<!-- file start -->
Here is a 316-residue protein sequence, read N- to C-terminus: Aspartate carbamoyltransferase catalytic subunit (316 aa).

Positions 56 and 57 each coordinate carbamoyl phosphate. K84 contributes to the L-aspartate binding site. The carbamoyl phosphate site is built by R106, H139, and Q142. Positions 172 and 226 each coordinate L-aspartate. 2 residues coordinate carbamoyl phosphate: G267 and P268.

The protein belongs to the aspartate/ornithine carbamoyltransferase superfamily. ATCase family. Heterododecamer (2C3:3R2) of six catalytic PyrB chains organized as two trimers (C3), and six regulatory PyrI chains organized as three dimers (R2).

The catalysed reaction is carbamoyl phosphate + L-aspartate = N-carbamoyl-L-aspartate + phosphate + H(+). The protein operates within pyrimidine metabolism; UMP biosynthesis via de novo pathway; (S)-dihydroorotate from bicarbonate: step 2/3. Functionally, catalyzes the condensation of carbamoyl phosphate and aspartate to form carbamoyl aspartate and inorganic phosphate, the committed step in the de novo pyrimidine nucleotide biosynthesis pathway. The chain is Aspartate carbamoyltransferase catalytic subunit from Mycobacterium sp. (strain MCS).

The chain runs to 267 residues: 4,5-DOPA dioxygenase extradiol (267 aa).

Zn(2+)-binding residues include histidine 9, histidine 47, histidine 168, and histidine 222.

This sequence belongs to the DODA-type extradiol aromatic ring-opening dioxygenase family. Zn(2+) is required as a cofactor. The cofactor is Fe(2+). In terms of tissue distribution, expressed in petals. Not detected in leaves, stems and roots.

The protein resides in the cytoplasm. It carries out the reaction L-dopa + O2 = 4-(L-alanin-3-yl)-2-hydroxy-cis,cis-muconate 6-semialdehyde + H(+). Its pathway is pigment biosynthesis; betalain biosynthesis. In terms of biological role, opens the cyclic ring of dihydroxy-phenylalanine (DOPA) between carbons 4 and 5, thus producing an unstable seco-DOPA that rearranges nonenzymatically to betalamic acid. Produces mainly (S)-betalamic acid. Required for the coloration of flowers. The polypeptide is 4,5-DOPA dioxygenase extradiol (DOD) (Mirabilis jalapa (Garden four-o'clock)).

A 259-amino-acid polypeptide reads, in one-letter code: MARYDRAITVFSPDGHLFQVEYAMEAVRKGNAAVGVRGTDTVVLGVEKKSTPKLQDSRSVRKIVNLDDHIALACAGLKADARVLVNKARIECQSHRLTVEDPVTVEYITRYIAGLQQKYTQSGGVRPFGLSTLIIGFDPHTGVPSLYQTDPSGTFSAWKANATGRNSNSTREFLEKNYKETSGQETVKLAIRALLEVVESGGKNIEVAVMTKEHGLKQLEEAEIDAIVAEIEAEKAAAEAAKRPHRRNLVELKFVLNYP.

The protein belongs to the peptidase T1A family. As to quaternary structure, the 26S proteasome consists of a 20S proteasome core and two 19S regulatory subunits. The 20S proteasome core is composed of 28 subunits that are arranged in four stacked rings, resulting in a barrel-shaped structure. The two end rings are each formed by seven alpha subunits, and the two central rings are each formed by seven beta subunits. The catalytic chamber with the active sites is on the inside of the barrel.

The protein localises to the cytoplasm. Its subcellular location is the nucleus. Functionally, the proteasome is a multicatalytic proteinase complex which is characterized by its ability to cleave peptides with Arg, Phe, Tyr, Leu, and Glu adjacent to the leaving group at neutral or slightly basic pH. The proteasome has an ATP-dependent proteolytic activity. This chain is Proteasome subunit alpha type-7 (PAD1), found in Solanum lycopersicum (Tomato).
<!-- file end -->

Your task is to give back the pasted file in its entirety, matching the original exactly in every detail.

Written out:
Here is a 316-residue protein sequence, read N- to C-terminus: Aspartate carbamoyltransferase catalytic subunit (316 aa).

Positions 56 and 57 each coordinate carbamoyl phosphate. K84 contributes to the L-aspartate binding site. The carbamoyl phosphate site is built by R106, H139, and Q142. Positions 172 and 226 each coordinate L-aspartate. 2 residues coordinate carbamoyl phosphate: G267 and P268.

The protein belongs to the aspartate/ornithine carbamoyltransferase superfamily. ATCase family. Heterododecamer (2C3:3R2) of six catalytic PyrB chains organized as two trimers (C3), and six regulatory PyrI chains organized as three dimers (R2).

The catalysed reaction is carbamoyl phosphate + L-aspartate = N-carbamoyl-L-aspartate + phosphate + H(+). The protein operates within pyrimidine metabolism; UMP biosynthesis via de novo pathway; (S)-dihydroorotate from bicarbonate: step 2/3. Functionally, catalyzes the condensation of carbamoyl phosphate and aspartate to form carbamoyl aspartate and inorganic phosphate, the committed step in the de novo pyrimidine nucleotide biosynthesis pathway. The chain is Aspartate carbamoyltransferase catalytic subunit from Mycobacterium sp. (strain MCS).

The chain runs to 267 residues: 4,5-DOPA dioxygenase extradiol (267 aa).

Zn(2+)-binding residues include histidine 9, histidine 47, histidine 168, and histidine 222.

This sequence belongs to the DODA-type extradiol aromatic ring-opening dioxygenase family. Zn(2+) is required as a cofactor. The cofactor is Fe(2+). In terms of tissue distribution, expressed in petals. Not detected in leaves, stems and roots.

The protein resides in the cytoplasm. It carries out the reaction L-dopa + O2 = 4-(L-alanin-3-yl)-2-hydroxy-cis,cis-muconate 6-semialdehyde + H(+). Its pathway is pigment biosynthesis; betalain biosynthesis. In terms of biological role, opens the cyclic ring of dihydroxy-phenylalanine (DOPA) between carbons 4 and 5, thus producing an unstable seco-DOPA that rearranges nonenzymatically to betalamic acid. Produces mainly (S)-betalamic acid. Required for the coloration of flowers. The polypeptide is 4,5-DOPA dioxygenase extradiol (DOD) (Mirabilis jalapa (Garden four-o'clock)).

A 259-amino-acid polypeptide reads, in one-letter code: MARYDRAITVFSPDGHLFQVEYAMEAVRKGNAAVGVRGTDTVVLGVEKKSTPKLQDSRSVRKIVNLDDHIALACAGLKADARVLVNKARIECQSHRLTVEDPVTVEYITRYIAGLQQKYTQSGGVRPFGLSTLIIGFDPHTGVPSLYQTDPSGTFSAWKANATGRNSNSTREFLEKNYKETSGQETVKLAIRALLEVVESGGKNIEVAVMTKEHGLKQLEEAEIDAIVAEIEAEKAAAEAAKRPHRRNLVELKFVLNYP.

The protein belongs to the peptidase T1A family. As to quaternary structure, the 26S proteasome consists of a 20S proteasome core and two 19S regulatory subunits. The 20S proteasome core is composed of 28 subunits that are arranged in four stacked rings, resulting in a barrel-shaped structure. The two end rings are each formed by seven alpha subunits, and the two central rings are each formed by seven beta subunits. The catalytic chamber with the active sites is on the inside of the barrel.

The protein localises to the cytoplasm. Its subcellular location is the nucleus. Functionally, the proteasome is a multicatalytic proteinase complex which is characterized by its ability to cleave peptides with Arg, Phe, Tyr, Leu, and Glu adjacent to the leaving group at neutral or slightly basic pH. The proteasome has an ATP-dependent proteolytic activity. This chain is Proteasome subunit alpha type-7 (PAD1), found in Solanum lycopersicum (Tomato).